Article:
money outstanding in the current period, and M- is the previous period’s money supply
Competitive Equilibrium- The Complete Monetary Intertemporal Model
the market for current goods, the market for current labor, and the money market.
so the only important difference here from the model of Chapter 11 is the addition of the money
market.
the market for money, we will assume that the money supply Ms is determined exogenously by
the government as Ms = M the nominal quantity of money supplied equals the quantity of money
demanded, re 12.7 The Current Money Market in the Monetary Intertemporal Model figure shows the current nominal demand for money curve Md and the money supply curve Ms . The intersection of
e two curves determines the equilibrium price level, which is P∗ in the figure. P
M s M d = PL(Y, r + i ) the nominal quantity of money supplied equals
the quantity of money demanded M = PL(Y, r). P* Figure 12.8 The Complete Monetary Intertemporal Model
In the model, the equilibrium real interest rate r and equilibrium current aggregate output Y are determined in panel
(b). Then, the real interest rate determines the position of the labor supply curve in panel (a), where the equilibrium real
wage w and equilibrium employment N are determined. Finally,
M the equilibrium price level P is determined in the
money market in panel (c), given the equilibrium real interest rate r and equilibrium output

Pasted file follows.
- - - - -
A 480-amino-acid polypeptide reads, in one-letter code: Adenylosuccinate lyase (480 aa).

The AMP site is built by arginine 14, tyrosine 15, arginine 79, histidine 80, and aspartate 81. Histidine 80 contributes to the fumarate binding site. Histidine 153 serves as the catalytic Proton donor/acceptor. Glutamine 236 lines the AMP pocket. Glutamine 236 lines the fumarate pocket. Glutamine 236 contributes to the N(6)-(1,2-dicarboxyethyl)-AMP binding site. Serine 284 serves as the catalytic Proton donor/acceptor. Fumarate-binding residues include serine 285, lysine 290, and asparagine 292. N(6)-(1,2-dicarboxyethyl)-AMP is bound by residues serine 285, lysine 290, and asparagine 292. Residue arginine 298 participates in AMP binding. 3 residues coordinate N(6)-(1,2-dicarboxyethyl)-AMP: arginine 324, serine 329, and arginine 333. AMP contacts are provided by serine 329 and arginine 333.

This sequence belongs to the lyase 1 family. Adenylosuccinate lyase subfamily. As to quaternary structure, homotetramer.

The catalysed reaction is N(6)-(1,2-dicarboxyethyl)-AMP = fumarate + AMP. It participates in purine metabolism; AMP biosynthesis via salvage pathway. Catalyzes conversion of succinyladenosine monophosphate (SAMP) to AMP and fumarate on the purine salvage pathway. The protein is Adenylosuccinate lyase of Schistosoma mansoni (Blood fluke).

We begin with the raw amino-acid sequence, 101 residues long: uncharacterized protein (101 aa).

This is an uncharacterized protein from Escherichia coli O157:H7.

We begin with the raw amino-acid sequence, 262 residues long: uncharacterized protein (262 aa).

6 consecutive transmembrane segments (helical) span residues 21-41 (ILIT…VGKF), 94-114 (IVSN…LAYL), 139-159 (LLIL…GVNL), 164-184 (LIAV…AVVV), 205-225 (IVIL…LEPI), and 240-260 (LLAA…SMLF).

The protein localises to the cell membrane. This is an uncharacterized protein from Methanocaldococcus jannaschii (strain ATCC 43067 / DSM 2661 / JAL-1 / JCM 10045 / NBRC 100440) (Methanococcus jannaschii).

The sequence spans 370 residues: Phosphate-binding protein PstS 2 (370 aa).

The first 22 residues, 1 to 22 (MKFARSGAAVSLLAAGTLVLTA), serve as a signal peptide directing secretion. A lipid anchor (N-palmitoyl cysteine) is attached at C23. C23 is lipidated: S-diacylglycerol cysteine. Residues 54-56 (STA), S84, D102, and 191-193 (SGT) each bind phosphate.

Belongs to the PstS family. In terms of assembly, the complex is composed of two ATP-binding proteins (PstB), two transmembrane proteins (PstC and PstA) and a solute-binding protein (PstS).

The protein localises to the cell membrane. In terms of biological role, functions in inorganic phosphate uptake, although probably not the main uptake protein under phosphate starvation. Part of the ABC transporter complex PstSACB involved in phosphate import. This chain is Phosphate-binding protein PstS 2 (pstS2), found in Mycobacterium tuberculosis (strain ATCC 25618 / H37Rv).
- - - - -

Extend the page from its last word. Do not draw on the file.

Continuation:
Y.s
d M ,M The complete Monetary Intertemporal
Model w
Nd
N s (r*) In the model, the equilibrium real interest rate r
and equilibrium
Labor Market
as
= M. Then for the money market to beCurrent
in equilibrium,
the nominal
quantity ofcurrent aggregate output Y are
determined in panel
money supplied
w* equals the quantity of money demanded, or
Ms M = PL(Y, r). (12-11) (b). Then, the real interest rate determines the
In Figure 12.7 we illustrate the workings of the money market,position
with theofnominal
the labor supply curve in panel (a),
we sawthe
previously.
money demand curve MdN*being upward-sloping and linear in P, aswhere
equilibrium
real wage w and
Here, we have added the money supply Ncurve, which is a vertical line at the quantity
equilibrium
employment N are determined.
M, because the (a)
money supply is exogenous. The intersection of the
nominal money
Finally,
the
equilibrium
price level P is
demand and nominal money supply curves determines the price level P. In the figure,
∗
determined in the money market in panel (c),
r
the equilibrium
price level is P .
Y d the money market into the real intertemporal
Next, integrating
of
given themodel
equilibrium
real interest rate r and
Chapter 11, we show in Figure 12.8Y show the endogenous variables
in
the
monetary
equilibrium output Y. intertemporal model are determined. In Figure 12.8(b), we depict equilibrium in the
Current
Goods
and the output supply curve
current goods market, where the output demand
curve
Y d Market
s
Y jointly determine the equilibrium real interest rate r∗ and the equilibrium quantity
r*
of aggregate output,
Y ∗ . Then, in Figure 12.8(a), given the equilibrium real interest rate
∗
r , which determines the position of the labor supply curve Ns (r∗ ), the labor demand
curve Nd and the labor supply curve Ns (r∗ ) jointly determine the equilibrium real wage
Y*
w∗ and the equilibrium quantity
of employment, N∗ . Then, in Figure 12.8(c), the equiY